To re-load the storage location, the edge of a packet is placed between the jaws and the latter are closed manually against the action of the spring 150. The nose 154 of the lever 146 deflects the bimetallic strip 152 until it re-engages beneath the nose 154. The compressibility of the rubber jaws allows some latitude to permit the nose 154 to re-engage correctly and to permit the jaws to grip the article firmly despite variations in the thickness of the packet.
In all embodiments described above, means may be provided to monitor when an article falls onto the dispensing chute in order to discontinue the heating of the bimetallic strip or the detent.
It is alternatively possible to monitor the position of each support means, that is to say the shelf 114 or lever 146. For example, each support means may in its raised position close a contact through which current can flow to the associated bimetallic strip. When the article is dispensed, the heating current is then automatically discontinued.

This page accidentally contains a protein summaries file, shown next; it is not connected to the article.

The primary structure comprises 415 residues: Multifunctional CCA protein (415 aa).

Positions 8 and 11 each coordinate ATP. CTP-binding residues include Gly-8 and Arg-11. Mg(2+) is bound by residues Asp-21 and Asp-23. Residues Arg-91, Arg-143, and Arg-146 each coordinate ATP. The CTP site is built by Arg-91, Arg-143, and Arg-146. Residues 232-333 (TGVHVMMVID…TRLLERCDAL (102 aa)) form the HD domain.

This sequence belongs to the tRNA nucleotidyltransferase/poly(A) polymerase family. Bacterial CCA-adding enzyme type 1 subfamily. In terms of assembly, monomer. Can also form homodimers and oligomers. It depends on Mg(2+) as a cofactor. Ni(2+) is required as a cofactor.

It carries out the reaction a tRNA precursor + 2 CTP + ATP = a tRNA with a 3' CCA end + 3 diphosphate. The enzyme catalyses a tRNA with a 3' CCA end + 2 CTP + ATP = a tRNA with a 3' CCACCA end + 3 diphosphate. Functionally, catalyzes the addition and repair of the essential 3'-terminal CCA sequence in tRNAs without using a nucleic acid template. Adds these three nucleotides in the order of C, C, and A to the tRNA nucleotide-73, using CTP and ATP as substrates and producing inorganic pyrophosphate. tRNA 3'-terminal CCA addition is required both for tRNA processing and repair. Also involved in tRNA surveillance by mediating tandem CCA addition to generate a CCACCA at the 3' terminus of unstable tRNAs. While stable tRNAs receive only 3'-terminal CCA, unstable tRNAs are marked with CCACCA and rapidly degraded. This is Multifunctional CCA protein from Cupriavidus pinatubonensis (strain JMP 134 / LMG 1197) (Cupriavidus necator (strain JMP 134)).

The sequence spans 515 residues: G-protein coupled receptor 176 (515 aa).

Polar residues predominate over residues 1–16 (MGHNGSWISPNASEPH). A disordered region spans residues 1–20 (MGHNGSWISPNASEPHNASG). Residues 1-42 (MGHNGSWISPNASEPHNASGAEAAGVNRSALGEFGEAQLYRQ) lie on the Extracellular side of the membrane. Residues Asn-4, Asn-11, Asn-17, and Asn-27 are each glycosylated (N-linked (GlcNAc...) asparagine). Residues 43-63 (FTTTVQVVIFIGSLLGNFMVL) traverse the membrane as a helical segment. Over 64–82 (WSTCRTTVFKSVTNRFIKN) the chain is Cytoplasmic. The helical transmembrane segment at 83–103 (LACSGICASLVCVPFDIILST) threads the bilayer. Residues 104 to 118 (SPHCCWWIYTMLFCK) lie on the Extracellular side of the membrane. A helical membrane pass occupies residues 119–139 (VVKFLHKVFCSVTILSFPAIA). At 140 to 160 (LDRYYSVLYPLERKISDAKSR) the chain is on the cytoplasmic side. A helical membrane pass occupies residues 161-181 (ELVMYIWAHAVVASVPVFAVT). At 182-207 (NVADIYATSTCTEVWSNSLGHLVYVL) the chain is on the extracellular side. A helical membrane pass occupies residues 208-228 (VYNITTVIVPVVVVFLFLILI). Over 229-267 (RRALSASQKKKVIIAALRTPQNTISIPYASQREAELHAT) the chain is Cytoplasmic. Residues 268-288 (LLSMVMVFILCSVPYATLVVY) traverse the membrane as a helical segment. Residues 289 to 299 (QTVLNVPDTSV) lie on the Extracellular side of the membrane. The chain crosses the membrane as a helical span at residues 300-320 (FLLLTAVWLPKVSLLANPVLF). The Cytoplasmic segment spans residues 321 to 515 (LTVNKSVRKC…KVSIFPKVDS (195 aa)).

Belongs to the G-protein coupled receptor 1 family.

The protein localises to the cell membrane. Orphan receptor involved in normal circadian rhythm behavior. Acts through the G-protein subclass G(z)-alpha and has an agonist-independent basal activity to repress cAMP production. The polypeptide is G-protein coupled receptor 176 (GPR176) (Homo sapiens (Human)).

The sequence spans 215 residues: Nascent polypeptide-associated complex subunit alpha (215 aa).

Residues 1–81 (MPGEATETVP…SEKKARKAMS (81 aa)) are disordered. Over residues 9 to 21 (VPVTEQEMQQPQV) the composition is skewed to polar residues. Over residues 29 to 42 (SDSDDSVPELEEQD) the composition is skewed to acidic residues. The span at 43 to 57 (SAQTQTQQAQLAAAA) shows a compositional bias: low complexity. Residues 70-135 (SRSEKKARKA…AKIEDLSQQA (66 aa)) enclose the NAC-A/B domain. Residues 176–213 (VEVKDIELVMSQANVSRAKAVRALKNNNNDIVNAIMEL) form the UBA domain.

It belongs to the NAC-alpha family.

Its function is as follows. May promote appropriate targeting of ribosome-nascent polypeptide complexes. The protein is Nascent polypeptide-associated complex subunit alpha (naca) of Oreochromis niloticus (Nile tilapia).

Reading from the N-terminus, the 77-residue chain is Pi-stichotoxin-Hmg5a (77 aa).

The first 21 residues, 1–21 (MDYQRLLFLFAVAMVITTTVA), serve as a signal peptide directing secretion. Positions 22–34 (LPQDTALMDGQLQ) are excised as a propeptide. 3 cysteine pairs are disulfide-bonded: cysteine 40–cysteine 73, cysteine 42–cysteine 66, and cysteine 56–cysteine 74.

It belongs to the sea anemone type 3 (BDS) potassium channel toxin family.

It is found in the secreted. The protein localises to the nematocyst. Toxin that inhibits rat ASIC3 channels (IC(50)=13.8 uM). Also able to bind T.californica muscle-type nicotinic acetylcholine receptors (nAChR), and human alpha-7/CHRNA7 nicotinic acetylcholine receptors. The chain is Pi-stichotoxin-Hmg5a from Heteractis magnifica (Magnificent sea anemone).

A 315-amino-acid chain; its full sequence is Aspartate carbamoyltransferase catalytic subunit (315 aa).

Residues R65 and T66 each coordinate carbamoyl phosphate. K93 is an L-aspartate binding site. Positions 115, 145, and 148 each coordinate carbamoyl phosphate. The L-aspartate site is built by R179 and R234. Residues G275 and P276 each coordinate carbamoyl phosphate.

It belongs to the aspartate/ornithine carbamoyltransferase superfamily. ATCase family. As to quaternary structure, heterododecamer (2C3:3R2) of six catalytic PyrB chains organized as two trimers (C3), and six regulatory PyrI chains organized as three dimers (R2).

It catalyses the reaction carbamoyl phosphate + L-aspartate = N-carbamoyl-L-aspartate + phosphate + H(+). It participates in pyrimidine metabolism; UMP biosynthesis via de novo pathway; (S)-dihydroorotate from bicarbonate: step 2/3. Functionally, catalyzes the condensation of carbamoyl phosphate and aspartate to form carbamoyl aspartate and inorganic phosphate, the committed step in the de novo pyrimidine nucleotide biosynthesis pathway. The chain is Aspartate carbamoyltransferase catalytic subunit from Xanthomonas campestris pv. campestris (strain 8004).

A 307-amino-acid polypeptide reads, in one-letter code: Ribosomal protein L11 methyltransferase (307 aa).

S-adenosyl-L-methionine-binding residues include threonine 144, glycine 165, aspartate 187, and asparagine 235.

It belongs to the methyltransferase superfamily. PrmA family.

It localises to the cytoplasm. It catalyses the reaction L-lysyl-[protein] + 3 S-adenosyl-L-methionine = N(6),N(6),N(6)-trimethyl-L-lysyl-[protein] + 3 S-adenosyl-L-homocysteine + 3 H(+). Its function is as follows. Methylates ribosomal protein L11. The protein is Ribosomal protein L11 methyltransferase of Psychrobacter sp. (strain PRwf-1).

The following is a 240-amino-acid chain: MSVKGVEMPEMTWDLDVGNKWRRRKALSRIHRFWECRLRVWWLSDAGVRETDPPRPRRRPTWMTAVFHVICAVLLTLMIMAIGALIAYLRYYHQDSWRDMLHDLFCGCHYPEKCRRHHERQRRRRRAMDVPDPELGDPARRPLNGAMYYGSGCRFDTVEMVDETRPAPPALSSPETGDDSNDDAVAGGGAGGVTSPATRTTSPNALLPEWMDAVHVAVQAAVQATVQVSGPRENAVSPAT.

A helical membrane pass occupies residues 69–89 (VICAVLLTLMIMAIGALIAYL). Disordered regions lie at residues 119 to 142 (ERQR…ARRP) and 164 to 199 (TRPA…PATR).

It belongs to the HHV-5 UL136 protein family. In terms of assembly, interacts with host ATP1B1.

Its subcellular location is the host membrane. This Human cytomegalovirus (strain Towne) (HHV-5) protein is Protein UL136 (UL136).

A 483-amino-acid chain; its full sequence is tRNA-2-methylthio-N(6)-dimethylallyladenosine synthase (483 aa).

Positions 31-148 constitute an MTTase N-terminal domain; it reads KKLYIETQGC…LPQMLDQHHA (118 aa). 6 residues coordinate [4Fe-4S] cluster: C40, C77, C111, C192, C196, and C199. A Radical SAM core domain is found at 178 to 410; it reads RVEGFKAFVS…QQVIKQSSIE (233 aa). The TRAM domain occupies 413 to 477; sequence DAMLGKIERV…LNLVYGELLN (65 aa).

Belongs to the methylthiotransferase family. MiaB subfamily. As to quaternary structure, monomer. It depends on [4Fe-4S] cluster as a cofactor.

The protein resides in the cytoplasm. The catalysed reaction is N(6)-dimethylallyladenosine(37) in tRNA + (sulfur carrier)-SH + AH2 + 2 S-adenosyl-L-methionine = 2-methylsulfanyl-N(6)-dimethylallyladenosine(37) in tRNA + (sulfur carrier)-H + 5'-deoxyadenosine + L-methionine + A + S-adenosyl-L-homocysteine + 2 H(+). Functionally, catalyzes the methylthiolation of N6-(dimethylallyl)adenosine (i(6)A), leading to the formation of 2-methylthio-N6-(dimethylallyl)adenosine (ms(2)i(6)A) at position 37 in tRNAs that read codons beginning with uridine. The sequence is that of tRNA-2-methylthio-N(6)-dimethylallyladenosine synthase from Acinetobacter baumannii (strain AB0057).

A circuit may apply a voltage across the appropriate conductors and monitor the heating current and its duration. If no current flows, then a fault is present and another storage location can be activated. If the duration exceeds a preset limit, then the support means is stuck and another storage location can be activated.
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|Citing Patent||Filing date||Publication date||Applicant||Title|
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|US6357622 *||Aug 3, 1999||Mar 19, 2002||Leo F. Ayotte||Automatic electronic drop-shelf coin operated mechanism|
|US8844313 *||May 24, 2011||Sep 30, 2014||General Electric Company||Ice making assembly with bimetallic actuating element and refrigeration appliance incorporating same|
|US20120297815 *||Nov 29, 2012||General Electric Company||Ice Making Assembly with Bimetallic Actuating Element and Refrigeration Appliance Incorporating Same|
|U.S. Classification||221/129, 221/197, 221/289, 221/130, 221/194, 221/13, 211/59.2, 221/90|
|International Classification||G07F11/64, G07F11/06, G07F11/62|
|Cooperative Classification||G07F11/06, G07F11/64, G07F11/62|
|European Classification||G07F11/06, G07F11/62, G07F11/64|
|Feb 28, 1997||FPAY||Fee payment|
Year of fee payment: 4
|Mar 27, 2001||REMI||Maintenance fee reminder mailed|
|Sep 2, 2001||LAPS||Lapse for failure to pay maintenance fees|
|Nov 6, 2001||FP||Expired due to failure to pay maintenance fee|
Effective date: 20010831